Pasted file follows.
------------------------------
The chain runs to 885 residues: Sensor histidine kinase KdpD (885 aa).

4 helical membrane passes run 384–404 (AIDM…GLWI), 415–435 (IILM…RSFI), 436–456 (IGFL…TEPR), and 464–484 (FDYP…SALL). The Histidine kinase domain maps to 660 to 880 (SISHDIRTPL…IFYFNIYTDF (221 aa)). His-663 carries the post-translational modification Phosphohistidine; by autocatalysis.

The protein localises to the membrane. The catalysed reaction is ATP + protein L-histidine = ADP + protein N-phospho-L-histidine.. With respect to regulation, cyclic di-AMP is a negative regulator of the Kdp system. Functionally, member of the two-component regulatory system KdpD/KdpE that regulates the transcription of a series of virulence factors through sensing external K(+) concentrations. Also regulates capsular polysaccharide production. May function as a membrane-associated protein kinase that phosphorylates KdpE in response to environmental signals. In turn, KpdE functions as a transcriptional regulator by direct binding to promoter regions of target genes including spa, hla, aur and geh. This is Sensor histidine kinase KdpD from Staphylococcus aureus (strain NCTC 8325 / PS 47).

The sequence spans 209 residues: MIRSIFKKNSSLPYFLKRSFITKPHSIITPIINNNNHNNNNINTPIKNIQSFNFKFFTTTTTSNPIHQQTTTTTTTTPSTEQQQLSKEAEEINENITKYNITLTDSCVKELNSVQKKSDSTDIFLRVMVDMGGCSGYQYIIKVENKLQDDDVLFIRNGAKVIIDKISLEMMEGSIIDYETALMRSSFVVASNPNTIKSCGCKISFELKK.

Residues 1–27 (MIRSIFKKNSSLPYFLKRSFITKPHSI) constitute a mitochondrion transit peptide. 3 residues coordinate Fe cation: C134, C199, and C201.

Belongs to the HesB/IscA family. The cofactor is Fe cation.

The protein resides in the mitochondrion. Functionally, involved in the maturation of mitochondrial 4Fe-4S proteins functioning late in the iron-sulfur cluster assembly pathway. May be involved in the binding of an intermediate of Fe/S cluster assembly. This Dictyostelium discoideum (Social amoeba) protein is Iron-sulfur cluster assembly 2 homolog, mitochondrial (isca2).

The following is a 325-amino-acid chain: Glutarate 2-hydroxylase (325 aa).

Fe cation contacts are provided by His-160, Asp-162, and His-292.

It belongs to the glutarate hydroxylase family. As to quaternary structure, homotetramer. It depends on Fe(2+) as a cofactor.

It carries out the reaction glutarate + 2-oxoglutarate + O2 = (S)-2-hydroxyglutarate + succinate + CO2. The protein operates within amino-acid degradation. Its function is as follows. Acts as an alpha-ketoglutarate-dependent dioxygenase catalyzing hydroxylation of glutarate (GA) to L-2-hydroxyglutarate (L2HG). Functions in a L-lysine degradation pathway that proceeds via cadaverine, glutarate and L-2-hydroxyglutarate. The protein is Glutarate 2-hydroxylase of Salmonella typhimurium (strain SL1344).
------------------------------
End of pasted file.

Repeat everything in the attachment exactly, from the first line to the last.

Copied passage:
The chain runs to 885 residues: Sensor histidine kinase KdpD (885 aa).

4 helical membrane passes run 384–404 (AIDM…GLWI), 415–435 (IILM…RSFI), 436–456 (IGFL…TEPR), and 464–484 (FDYP…SALL). The Histidine kinase domain maps to 660 to 880 (SISHDIRTPL…IFYFNIYTDF (221 aa)). His-663 carries the post-translational modification Phosphohistidine; by autocatalysis.

The protein localises to the membrane. The catalysed reaction is ATP + protein L-histidine = ADP + protein N-phospho-L-histidine.. With respect to regulation, cyclic di-AMP is a negative regulator of the Kdp system. Functionally, member of the two-component regulatory system KdpD/KdpE that regulates the transcription of a series of virulence factors through sensing external K(+) concentrations. Also regulates capsular polysaccharide production. May function as a membrane-associated protein kinase that phosphorylates KdpE in response to environmental signals. In turn, KpdE functions as a transcriptional regulator by direct binding to promoter regions of target genes including spa, hla, aur and geh. This is Sensor histidine kinase KdpD from Staphylococcus aureus (strain NCTC 8325 / PS 47).

The sequence spans 209 residues: MIRSIFKKNSSLPYFLKRSFITKPHSIITPIINNNNHNNNNINTPIKNIQSFNFKFFTTTTTSNPIHQQTTTTTTTTPSTEQQQLSKEAEEINENITKYNITLTDSCVKELNSVQKKSDSTDIFLRVMVDMGGCSGYQYIIKVENKLQDDDVLFIRNGAKVIIDKISLEMMEGSIIDYETALMRSSFVVASNPNTIKSCGCKISFELKK.

Residues 1–27 (MIRSIFKKNSSLPYFLKRSFITKPHSI) constitute a mitochondrion transit peptide. 3 residues coordinate Fe cation: C134, C199, and C201.

Belongs to the HesB/IscA family. The cofactor is Fe cation.

The protein resides in the mitochondrion. Functionally, involved in the maturation of mitochondrial 4Fe-4S proteins functioning late in the iron-sulfur cluster assembly pathway. May be involved in the binding of an intermediate of Fe/S cluster assembly. This Dictyostelium discoideum (Social amoeba) protein is Iron-sulfur cluster assembly 2 homolog, mitochondrial (isca2).

The following is a 325-amino-acid chain: Glutarate 2-hydroxylase (325 aa).

Fe cation contacts are provided by His-160, Asp-162, and His-292.

It belongs to the glutarate hydroxylase family. As to quaternary structure, homotetramer. It depends on Fe(2+) as a cofactor.

It carries out the reaction glutarate + 2-oxoglutarate + O2 = (S)-2-hydroxyglutarate + succinate + CO2. The protein operates within amino-acid degradation. Its function is as follows. Acts as an alpha-ketoglutarate-dependent dioxygenase catalyzing hydroxylation of glutarate (GA) to L-2-hydroxyglutarate (L2HG). Functions in a L-lysine degradation pathway that proceeds via cadaverine, glutarate and L-2-hydroxyglutarate. The protein is Glutarate 2-hydroxylase of Salmonella typhimurium (strain SL1344).